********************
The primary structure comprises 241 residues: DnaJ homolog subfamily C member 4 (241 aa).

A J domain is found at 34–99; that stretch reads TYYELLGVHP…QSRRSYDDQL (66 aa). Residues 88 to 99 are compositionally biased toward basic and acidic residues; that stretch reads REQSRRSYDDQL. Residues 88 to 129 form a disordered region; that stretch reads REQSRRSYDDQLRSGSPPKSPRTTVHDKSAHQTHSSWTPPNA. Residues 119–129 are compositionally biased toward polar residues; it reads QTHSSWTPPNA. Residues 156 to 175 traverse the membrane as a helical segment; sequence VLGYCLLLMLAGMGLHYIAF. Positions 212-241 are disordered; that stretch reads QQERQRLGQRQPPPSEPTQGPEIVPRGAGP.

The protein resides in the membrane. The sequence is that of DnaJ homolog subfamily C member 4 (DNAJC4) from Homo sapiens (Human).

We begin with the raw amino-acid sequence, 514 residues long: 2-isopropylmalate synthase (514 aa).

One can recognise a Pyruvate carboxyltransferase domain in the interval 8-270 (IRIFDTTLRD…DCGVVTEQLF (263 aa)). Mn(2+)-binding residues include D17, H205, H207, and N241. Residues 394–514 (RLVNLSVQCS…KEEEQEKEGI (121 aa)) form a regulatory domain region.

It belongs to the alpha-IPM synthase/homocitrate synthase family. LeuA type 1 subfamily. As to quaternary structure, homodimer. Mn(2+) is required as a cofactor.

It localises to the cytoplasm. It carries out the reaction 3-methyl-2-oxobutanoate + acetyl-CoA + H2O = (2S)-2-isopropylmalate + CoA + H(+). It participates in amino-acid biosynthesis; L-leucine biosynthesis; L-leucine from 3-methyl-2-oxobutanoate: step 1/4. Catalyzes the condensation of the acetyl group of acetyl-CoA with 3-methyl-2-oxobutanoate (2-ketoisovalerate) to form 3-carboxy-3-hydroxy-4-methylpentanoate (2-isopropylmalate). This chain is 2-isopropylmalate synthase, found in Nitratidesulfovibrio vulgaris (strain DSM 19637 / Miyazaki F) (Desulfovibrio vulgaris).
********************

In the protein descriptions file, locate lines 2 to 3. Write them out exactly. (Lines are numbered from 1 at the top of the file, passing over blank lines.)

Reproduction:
A J domain is found at 34–99; that stretch reads TYYELLGVHP…QSRRSYDDQL (66 aa). Residues 88 to 99 are compositionally biased toward basic and acidic residues; that stretch reads REQSRRSYDDQL. Residues 88 to 129 form a disordered region; that stretch reads REQSRRSYDDQLRSGSPPKSPRTTVHDKSAHQTHSSWTPPNA. Residues 119–129 are compositionally biased toward polar residues; it reads QTHSSWTPPNA. Residues 156 to 175 traverse the membrane as a helical segment; sequence VLGYCLLLMLAGMGLHYIAF. Positions 212-241 are disordered; that stretch reads QQERQRLGQRQPPPSEPTQGPEIVPRGAGP.

The protein resides in the membrane. The sequence is that of DnaJ homolog subfamily C member 4 (DNAJC4) from Homo sapiens (Human).